The photoreflector 107 is disposed in a position above this cut away portion of the film cartridge 201, in such a manner that the light emitting diode 107a opposes the ISO code plate through the cut away portion and illuminates said ISO code plate, and so that the phototransistor 107b is able to receive the light which is reflected off said ISO code plate through the cut away portion. In this manner, the photoreflector 107 is able to read off the bar code which is imprinted upon the surface of the ISO code plate.

The motor 103 is mechanically linked with the film spool housed within the film cartridge 201 via a gear 202 and a engagement portion not shown in detail in the figure. Accordingly, when the motor 103 is rotated either in the forward rotational direction or in the reverse rotational direction, this driving force is transmitted to the film spool via the gear 202 and via the engagement portion, and the film is forwarded out from the film cartridge 201 or is rewound back into said film cartridge 201. In the following, the rotational direction of the motor 103 which causes the film spool to be rotated in the forwarding direction to forward the film out from the film cartridge 201 will be termed its forward rotational direction, while its rotational direction which causes the film spool to be rotated in the rewinding direction to rewind the film back into the film cartridge 201 will be termed its reverse rotational direction.

A rotary disk 203 is affixed in a unitary manner to the engagement portion, so as to rotate therewith, and a single cut away portion 204 extending in a radial direction is formed through this rotary disk 203. Accordingly, when the engagement portion is rotated by the motor 103 being driven, the rotary disk 203 and the film spool are rotated together.

The photointerruptor 105 is arranged in a position so that the rotary disk 203 interrupts the path of light from the light emitting diode 105a to the phototransistor 105b. Although the light from the light emitting diode 105a is interrupted when the rotary disk 203 is rotationally positioned so that a portion thereof other than its cut away portion 204 is interposed between the light emitting diode 105a and the phototransistor 105b, on the other hand, when the rotary disk 203 is rotationally positioned so that its cut away portion 204 is interposed between the light emitting diode 105a and the phototransistor 105b, then the light from the light emitting diode 105a is allowed to reach the phototransistor 105b, and the collector voltage of said phototransistor 105b, i.e. the output of the photointerruptor 105, goes HI level. Since only one such cut away portion 204 is formed through the rotary disk 203, the output from the photointerruptor 105 goes HI level exactly once each time that the rotary disk 203 and the ISO code plate rotate once. In this manner the rotary disk 203 and the photointerruptor 105b function as an encoder which generates a signal just once each time the rotary disk 203 rotates, and from one HI output of the photointerruptor 105 to the next HI output thereof corresponds to one rotation of the film spool and the ISO code plate.

FIGS. 6(a)-(d ) is a figure showing the output of the photointerruptor 105 and the photoreflector 107. In this figure, (a) represents the bar code on the ISO code plate as read in by the photoreflector 107, extended along a straight line.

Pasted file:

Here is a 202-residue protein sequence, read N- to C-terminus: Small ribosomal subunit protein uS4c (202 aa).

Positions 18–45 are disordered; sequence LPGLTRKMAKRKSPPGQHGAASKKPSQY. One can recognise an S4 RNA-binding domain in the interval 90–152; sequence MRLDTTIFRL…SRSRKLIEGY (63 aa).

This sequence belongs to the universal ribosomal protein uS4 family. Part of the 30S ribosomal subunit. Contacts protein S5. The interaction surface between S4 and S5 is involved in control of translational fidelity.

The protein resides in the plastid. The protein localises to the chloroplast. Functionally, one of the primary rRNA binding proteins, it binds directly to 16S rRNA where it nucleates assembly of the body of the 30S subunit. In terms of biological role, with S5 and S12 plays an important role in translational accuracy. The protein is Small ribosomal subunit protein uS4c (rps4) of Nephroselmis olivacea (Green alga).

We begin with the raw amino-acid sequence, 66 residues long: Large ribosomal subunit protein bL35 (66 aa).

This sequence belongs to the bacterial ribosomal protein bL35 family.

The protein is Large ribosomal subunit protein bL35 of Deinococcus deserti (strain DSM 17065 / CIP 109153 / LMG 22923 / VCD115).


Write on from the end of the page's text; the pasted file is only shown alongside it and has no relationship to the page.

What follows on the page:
The above described ISO code plate and the rotary disk 203 rotate together. For this reason, as shown in FIG. 6(b), the photointerruptor 105 outputs a HI level signal each time the rotary disk 203 performs one full rotation, i.e. each time the ISO code plate performs one full rotation.

On the other hand, in the photoreflector 107, as described above, light is emitted by the light emitting diode 107a in the direction of the ISO code plate, and further a portion of this light that has been reflected from said ISO code plate is photoelectrically converted by the phototransistor 107b and is output as an electrical output signal. Accordingly, if a white colored portion of the bar code is illuminated, since the reflectivity of this white colored portion is high, the output of the photoreflector 107 is high, while on the other hand, if a black colored portion of the bar code is illuminated, since the reflectivity of this black colored portion is low, the output of the photoreflector 107 is low. FIG. 6(c) shows the output of the photoreflector 107 in correspondence to the bar code shown in FIG. 6(a). Since the ISO code plate and the rotary disk 203 rotate together, the portion of the output of the photoreflector 107 in the interval from when the output of the photointerruptor 105 shown in FIG. 6(b) goes HI level to the next time that the output of said photointerruptor 105 goes HI level corresponds to the complete information coded in the bar code on the ISO code plate. Accordingly, as shown in FIG. 6(d), it will be appropriate to perform A/D conversion of the output from the photoreflector 107 during the interval from a rising slope of the HI level of the output signal from the photointerruptor 105 to the next rising slope thereof. The details of the A/D conversion of the output signal from the photoreflector 107 will be described hereinafter.

Now, the operation of this camera according to the first embodiment of the present invention will be explained using the flow charts shown in FIGS. 2 and 3A-B.